Tuesday, May 31, 2005

Europe has become a hiding place for terrorists

Mark Houser/Tribune-Review
By Mark Houser

Editors note: To find out what governments and courts are doing to stop the growing threat of Islamic terrorist groups in Europe, reporter Mark Houser visited Belgium, the Netherlands, France and Spain in March and April on a journalism fellowship from the German Marshall Fund of the United States. Today's stories are the first in a series of reports on what he discovered.
Europe, the cradle of Western Civilization, also is a hiding place for enemies plotting its ruin.

The most infamous, Mohammed Atta, e-mailed U.S. flight schools and devised the airliner hijackings that would kill nearly 3,000 Americans on Sept. 11, 2001, while living in an apartment in Hamburg, Germany. A Spanish court is now deciding if an al-Qaida cell in Madrid helped Atta's group with money and a safe house.

To a small but growing number of angry young men in Europe, Atta was a martyr in a holy war.

Some of them hope to be next.

Across the continent, police are racing to round up networks of militant Islamic terrorists before they can strike. Italy arrested nine North African men on Wednesday who were allegedly planning attacks. Those arrests were the latest in a crackdown that has put hundreds of suspects in Europe behind bars awaiting trial. Courts with a tradition of leniency increasingly have to weigh the rights of the accused against national security.

The train bombings in Madrid that killed 191 people in March 2004 showed that radical Islamic fundamentalists -- jihadists -- also consider Europe their enemy.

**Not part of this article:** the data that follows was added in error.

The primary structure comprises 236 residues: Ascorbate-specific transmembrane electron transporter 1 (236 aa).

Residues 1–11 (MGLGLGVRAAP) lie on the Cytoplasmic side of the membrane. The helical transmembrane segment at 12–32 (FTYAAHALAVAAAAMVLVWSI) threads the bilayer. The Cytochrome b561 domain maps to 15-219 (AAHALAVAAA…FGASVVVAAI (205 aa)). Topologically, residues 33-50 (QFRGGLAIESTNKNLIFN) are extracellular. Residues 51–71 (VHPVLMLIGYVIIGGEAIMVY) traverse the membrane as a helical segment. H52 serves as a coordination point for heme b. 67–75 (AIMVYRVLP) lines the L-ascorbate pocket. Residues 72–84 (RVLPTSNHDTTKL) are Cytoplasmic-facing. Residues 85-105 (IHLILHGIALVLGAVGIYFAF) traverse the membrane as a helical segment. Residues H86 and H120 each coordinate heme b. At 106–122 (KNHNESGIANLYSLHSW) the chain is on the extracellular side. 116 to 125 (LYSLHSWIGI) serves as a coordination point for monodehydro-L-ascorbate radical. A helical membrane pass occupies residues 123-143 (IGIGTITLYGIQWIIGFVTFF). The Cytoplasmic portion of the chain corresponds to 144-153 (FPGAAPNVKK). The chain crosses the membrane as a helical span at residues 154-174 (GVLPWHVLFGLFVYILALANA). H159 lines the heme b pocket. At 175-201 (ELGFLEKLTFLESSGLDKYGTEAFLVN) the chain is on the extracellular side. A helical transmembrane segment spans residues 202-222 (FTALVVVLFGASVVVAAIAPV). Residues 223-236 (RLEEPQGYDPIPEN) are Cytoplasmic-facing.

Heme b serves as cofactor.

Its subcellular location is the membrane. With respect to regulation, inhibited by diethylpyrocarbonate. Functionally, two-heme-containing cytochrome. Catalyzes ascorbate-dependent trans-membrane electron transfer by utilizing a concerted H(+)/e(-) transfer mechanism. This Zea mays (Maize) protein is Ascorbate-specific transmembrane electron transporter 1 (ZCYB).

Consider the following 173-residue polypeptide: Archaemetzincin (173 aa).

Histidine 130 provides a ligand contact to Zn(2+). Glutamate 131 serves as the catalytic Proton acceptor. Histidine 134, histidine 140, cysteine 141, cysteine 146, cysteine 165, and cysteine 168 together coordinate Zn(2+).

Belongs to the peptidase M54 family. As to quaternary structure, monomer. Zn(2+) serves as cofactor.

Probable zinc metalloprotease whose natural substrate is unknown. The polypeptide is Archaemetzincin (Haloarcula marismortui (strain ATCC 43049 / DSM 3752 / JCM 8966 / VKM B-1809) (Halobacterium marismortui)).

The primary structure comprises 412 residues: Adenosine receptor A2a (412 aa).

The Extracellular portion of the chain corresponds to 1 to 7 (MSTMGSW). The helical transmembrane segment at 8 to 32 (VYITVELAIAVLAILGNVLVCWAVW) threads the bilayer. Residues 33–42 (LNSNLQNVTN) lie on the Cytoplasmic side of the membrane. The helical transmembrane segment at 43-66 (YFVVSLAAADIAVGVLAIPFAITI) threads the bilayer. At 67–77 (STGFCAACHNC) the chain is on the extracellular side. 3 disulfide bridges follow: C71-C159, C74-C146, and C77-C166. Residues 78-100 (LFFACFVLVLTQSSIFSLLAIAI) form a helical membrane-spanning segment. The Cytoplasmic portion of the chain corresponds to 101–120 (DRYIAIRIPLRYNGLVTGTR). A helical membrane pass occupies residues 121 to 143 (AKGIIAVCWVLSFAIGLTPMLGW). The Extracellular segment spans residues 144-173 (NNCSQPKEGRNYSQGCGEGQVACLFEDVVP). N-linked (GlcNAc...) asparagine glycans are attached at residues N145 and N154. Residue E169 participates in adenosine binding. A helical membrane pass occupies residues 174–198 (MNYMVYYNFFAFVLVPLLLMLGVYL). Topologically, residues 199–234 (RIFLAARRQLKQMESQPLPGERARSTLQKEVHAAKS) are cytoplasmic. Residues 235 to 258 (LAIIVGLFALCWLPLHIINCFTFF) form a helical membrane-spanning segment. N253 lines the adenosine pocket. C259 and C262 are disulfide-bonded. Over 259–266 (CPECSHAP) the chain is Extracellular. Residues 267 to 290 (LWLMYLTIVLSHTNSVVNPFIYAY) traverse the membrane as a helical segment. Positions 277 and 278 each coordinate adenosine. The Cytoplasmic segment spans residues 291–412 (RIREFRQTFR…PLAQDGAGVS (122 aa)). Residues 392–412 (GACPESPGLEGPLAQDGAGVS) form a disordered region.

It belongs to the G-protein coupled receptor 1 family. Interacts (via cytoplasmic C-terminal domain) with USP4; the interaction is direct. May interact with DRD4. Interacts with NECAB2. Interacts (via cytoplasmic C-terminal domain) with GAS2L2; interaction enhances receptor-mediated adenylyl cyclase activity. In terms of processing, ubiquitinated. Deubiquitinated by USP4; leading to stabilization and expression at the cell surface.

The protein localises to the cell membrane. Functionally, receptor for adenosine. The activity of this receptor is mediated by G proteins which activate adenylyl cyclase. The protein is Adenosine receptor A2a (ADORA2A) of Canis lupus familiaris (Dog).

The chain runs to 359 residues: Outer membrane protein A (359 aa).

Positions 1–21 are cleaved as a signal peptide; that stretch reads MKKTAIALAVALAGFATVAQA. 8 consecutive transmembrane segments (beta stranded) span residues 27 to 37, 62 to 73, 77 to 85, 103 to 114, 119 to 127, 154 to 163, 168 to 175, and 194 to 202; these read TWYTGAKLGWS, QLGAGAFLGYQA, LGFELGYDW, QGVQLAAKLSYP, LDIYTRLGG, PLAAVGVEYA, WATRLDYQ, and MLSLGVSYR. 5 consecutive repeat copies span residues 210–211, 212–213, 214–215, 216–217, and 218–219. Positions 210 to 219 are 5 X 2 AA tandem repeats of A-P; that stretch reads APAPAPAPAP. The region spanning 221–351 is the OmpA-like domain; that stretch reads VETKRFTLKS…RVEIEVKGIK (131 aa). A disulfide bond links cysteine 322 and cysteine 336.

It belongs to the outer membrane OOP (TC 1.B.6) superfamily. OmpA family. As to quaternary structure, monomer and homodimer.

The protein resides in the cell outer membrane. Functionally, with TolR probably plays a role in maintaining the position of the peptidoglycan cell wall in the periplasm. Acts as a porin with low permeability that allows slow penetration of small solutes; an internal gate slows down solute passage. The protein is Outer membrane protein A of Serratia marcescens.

America remains a prime target. In the apartment of one Madrid suspect still at large, Spanish police found detailed diagrams of Grand Central Station.

Another suspect had a map of Pittsburgh in his apartment. Investigators don't know why.

Europe has an estimated 23 million Muslims -- about 10 times as many as America -- mostly from the Middle East and North Africa. Some are recent immigrants; others were invited by the host governments in the 1960s to provide cheap labor and stayed.

Most are trying to make a life there, but a few yearn for a glorious death.

Al-Qaida wants to recruit jihadists with European passports to infiltrate America, said terrorism analyst Robert Leiken of the Nixon Center in Washington, D.C.

"They're familiar with Western societies. Many speak English. So they're a much bigger danger than a Middle Easterner trying to cross the Mexican border," Leiken said.

Leiken studied 373 suspected Muslim terrorists caught in North America or Western Europe from 1993 to 2004 and found more than a quarter had European citizenship.